BMC and F1 giant Red Bull will take another step forward in the evolution of racing bikes when Patrik Nilsson rides their new weapon – ‘the first F1 bike’ – at the IRONMAN World Championship in St George on Saturday.
Kona week has regularly seen that early October slot in the calendar become a busy week for product launches and innovation.
The ‘new normal’, and the rescheduled 2021 Championship, changes that to an extent but expect new and prototype kit to be appearing all week.
BMC and Red Bull stole a pretty impressive early march on the opposition on Wednesday with their launch. It revealed the project included design input from cycling legend Fabian Cancellara. Oh, and the launch video features a fleeting cameo from Red Bull’s Formula 1 World Champion Max Verstappen. Talk about star power.
The World’s Fastest Race Bike
Sure, that headline is a well-trodden path where racing bike development is concerned, but here we are again, following a four-year research project between BMC and Red Bull Advanced Technologies.
Nilsson – a Red Bull-sponsored athlete and BMC Pro Triathlon Team member – will debut the machine on the rugged Utah terrain when he bids for World Championship glory this Saturday.
Nilsson won the IRONMAN European Championship, Frankfurt in 2021, his sixth IRONMAN victory to date. Typically among the quickest athletes in the water, his new steed should have an opportunity to be close to the sharp end of the race soon after T1 – providing Nilsson has the legs, obviously…
Stefan Christ, Head of R&D at BMC Switzerland explains: “The simulation know-how of Red Bull Advanced Technologies is very complementary to our in-house expertise of bicycle design and structural knowledge.
“Simulating not only the vehicle performance, but the entire performance environment, offers huge opportunities in the collaboration and finally makes BMC athletes even faster. Building the prototypes in our very own Impec Lab here in Grenchen, Switzerland helped us to be fast in development but also realizing exactly our vision of the bike.”
Calling on Spartacus…
The project also utilised the input of cycling legend Cancellara, aka ‘Spartacus’. The four-time TT World Champion, double Olympic Games gold medallist and multiple winner of Monuments Such as Paris-Roubaix and the Tour of Flanders, is supremely well-qualified to assist.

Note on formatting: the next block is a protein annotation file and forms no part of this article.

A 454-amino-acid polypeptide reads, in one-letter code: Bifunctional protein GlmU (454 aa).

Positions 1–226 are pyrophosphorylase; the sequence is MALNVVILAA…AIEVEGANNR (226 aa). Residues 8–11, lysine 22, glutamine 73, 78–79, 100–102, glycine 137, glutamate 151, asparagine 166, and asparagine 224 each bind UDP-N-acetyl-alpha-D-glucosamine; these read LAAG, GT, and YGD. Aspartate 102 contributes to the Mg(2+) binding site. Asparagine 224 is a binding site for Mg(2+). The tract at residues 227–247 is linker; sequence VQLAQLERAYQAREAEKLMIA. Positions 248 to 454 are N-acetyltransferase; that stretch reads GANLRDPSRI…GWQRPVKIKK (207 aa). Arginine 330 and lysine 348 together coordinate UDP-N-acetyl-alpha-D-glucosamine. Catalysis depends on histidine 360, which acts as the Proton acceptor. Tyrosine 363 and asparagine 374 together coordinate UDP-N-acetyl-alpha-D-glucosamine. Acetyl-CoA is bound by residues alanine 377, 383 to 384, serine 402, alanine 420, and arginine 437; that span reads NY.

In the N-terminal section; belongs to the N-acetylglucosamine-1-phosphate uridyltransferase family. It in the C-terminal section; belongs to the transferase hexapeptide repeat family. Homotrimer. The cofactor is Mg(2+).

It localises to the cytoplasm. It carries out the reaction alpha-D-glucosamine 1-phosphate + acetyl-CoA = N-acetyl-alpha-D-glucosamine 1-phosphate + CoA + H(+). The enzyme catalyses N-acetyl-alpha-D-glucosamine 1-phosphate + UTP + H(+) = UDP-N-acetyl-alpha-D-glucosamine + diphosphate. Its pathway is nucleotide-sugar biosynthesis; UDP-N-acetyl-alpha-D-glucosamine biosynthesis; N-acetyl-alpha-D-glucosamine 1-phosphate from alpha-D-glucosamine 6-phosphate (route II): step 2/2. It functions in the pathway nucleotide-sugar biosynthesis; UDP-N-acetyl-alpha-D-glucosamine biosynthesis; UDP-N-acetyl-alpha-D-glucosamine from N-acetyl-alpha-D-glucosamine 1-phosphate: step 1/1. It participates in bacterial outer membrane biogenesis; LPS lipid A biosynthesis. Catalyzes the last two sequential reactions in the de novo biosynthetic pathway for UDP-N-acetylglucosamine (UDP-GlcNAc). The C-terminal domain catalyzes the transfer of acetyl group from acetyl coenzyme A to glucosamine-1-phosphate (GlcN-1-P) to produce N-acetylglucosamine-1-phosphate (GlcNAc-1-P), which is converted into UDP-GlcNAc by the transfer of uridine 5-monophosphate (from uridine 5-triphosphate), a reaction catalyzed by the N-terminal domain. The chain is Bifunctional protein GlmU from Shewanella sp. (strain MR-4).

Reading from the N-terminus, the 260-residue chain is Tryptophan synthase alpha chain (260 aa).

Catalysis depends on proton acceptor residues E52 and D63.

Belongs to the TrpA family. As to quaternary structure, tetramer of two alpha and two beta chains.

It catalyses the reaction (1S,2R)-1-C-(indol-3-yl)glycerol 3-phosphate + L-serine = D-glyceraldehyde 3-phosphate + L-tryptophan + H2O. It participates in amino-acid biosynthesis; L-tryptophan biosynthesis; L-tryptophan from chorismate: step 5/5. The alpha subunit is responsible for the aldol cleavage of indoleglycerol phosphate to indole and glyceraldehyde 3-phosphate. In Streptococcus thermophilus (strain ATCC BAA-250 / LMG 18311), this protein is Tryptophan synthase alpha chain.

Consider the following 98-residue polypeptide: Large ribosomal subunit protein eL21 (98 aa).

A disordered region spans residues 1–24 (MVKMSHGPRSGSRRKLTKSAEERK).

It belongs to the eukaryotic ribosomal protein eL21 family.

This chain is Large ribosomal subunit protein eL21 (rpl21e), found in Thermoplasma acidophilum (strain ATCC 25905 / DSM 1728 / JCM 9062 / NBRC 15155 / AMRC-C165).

“Two worlds from different sports have come together to create something cycling has never seen before. It has been fascinating to be involved in this project from its early stages, to continually test the athlete and machine interface.
“Being part of the development of a cutting-edge bike, employing some radical principles and being given the chance to influence its performance from a rider perspective has been amazing. The finished prototype is incredible, and I look forward to what’s next” Cancellara said.
The first Formula One bike?
Perhaps a little bit of artistic license taken here from the marketing team – McLaren and Lotus, among others, have previously worked closely with bike companies after all – Red Bull are still appropriately bullish on what they have brought to the table.
Andy Damerum, Red Bull Advanced Technologies Commercial Development Officer, concludes: “We started out with the ambition to design the fastest bike in the world. We’re incredibly proud of what we have achieved with BMC. We took our Formula One methodologies in aerodynamics and CFD (computational fluid dynamics) and applied it to a bike design, we believe resulting in a bike that we has the potential to be a game changer.
It’s not for Blu…
An interesting aside is that this launch won’t be the only new bike ridden by a high profile Red Bull athlete on Saturday.
Kristian Blummenfelt – who works with Giant and Cadex, not BMC – has been seen training in St George on a very new machine (which, ironically, has shades of a previous Giant bike from more than 20 years ago…), which we suspect has been part of their development works towards the Sub7 Project.
Let’s hope he has more luck with that than he did last October in St George, where a mechanical left him out of contention at the IRONMAN 70.3 World Championship.